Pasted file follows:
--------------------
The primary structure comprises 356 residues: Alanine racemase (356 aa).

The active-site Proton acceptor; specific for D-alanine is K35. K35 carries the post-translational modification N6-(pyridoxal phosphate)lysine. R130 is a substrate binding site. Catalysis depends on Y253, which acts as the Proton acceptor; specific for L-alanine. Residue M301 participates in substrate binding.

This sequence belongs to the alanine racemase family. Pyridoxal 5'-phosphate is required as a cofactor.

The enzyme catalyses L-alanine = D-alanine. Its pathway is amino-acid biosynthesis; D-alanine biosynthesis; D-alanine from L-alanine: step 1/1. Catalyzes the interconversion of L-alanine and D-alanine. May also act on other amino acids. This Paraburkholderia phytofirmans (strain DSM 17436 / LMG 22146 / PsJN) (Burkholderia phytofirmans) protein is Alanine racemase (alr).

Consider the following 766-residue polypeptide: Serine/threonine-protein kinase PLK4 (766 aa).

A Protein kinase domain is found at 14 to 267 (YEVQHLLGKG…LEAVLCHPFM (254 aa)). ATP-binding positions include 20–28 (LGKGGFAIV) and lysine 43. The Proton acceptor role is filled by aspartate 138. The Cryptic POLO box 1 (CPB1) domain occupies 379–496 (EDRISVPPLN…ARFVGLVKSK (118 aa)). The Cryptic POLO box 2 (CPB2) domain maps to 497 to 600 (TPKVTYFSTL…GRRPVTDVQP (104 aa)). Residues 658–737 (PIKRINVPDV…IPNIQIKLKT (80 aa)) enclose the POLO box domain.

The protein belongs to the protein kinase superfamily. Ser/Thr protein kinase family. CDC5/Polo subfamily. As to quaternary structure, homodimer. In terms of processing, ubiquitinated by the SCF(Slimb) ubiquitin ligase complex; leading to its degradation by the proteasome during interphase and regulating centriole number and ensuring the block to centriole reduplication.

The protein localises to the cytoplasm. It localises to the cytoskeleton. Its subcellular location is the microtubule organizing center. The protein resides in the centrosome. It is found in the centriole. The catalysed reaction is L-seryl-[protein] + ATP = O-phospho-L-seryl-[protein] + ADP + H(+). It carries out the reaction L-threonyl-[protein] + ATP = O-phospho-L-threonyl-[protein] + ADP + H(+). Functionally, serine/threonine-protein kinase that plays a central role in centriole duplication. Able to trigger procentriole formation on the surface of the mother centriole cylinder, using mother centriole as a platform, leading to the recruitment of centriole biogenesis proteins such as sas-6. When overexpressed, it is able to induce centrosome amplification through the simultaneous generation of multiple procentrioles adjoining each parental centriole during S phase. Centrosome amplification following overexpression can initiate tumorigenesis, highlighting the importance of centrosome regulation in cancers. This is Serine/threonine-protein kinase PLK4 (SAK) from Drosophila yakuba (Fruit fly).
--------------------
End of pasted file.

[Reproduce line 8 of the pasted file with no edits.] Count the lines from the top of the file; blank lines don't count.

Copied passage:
The protein localises to the cytoplasm. It localises to the cytoskeleton. Its subcellular location is the microtubule organizing center. The protein resides in the centrosome. It is found in the centriole. The catalysed reaction is L-seryl-[protein] + ATP = O-phospho-L-seryl-[protein] + ADP + H(+). It carries out the reaction L-threonyl-[protein] + ATP = O-phospho-L-threonyl-[protein] + ADP + H(+). Functionally, serine/threonine-protein kinase that plays a central role in centriole duplication. Able to trigger procentriole formation on the surface of the mother centriole cylinder, using mother centriole as a platform, leading to the recruitment of centriole biogenesis proteins such as sas-6. When overexpressed, it is able to induce centrosome amplification through the simultaneous generation of multiple procentrioles adjoining each parental centriole during S phase. Centrosome amplification following overexpression can initiate tumorigenesis, highlighting the importance of centrosome regulation in cancers. This is Serine/threonine-protein kinase PLK4 (SAK) from Drosophila yakuba (Fruit fly).